Fast Company quotes the press release:
"Shigeru Ban's commitment to humanitarian causes through his disaster relief work is an example for all," Tom Pritzker, chairman of the Hyatt Foundation, the prize's sponsoring organization, said in a statement announcing the 2014 winner. "Innovation is not limited by building type and compassion is not limited by budget. Shigeru has made our world a better place.”
In TreeHugger: Shigeru Ban Builds Bridge Out of PaperShigeru Ban denies that he is interested in sustainable design. Shaunacy Ferro writes:
Yet he still balks at any mention of him being a sustainable architect. "This is a misunderstanding," he says. "I’m not keen for sustainability." Environmentally friendly buildings have become a fashion, he argues, but sustainability is now largely a business strategy, one that doesn't necessarily distinguish between what's actually sustainable and what just looks (and sells) like sustainability. "I’m not interested in that," he says. "I’m just trying not to waste material and to use locally available material."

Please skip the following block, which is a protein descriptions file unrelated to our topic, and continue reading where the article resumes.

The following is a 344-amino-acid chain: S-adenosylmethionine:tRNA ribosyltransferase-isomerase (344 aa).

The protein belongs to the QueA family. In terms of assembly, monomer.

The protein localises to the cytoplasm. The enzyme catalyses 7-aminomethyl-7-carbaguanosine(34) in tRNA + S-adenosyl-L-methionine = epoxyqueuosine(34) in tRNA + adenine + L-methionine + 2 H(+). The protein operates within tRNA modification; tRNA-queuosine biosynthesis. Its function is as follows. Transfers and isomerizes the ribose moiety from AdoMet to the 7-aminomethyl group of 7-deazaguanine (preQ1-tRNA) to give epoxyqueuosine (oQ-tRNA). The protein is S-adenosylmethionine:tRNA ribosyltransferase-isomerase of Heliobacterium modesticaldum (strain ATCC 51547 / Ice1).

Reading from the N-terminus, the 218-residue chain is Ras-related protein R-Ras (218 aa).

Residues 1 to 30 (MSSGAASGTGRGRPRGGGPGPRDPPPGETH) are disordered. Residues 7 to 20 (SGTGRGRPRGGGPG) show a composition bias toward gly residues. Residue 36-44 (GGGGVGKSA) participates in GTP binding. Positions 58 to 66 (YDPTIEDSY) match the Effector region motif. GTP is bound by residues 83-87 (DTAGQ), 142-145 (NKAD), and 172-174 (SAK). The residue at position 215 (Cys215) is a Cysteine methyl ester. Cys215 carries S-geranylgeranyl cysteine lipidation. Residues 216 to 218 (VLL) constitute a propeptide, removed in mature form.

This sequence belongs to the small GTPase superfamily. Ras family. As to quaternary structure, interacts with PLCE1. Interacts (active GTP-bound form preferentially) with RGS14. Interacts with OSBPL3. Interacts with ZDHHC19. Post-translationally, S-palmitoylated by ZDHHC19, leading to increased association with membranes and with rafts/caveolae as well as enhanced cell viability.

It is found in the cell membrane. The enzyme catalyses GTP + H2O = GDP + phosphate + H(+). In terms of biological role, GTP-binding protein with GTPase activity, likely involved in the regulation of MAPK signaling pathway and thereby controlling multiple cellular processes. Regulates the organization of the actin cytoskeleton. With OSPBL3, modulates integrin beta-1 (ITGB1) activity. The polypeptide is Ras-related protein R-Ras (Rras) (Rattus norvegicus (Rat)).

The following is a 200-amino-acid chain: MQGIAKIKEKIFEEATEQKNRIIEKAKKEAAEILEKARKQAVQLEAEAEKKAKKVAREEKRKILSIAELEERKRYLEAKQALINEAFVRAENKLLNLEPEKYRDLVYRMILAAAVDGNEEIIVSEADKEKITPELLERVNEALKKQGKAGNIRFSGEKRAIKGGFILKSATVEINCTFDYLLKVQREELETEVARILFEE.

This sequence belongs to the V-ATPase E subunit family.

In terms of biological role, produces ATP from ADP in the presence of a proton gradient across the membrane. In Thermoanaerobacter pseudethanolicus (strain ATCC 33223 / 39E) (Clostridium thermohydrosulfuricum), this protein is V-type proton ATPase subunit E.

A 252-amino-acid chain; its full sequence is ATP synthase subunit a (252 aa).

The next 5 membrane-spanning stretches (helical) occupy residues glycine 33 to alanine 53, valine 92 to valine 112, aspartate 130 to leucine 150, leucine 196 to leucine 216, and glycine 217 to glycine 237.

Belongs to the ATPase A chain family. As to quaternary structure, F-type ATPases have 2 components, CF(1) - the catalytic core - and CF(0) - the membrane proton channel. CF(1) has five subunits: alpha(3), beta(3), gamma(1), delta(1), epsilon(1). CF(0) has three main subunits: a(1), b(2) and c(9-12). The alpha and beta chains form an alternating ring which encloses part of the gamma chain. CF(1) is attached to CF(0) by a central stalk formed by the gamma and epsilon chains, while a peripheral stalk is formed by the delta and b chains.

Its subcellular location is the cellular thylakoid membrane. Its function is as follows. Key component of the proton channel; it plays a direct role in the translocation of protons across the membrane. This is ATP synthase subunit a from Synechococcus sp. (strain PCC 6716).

In TreeHugger: An Earthquake-Ready School for China (Just Add Cardboard Tubes)
Which is a pretty good definition of what sustainable design should be. Blair Kamin of the Chicago Tribune notes:
...his simple but spirit-lifting buildings have lent shelter and dignity to people who have suffered from civil war, genocide, earthquakes and tsunamis. He is the most socially-conscious architect ever to win the Pritzker Prize, first awarded in 1979, and the first to win largely on the basis of structures that are temporary, not permanent.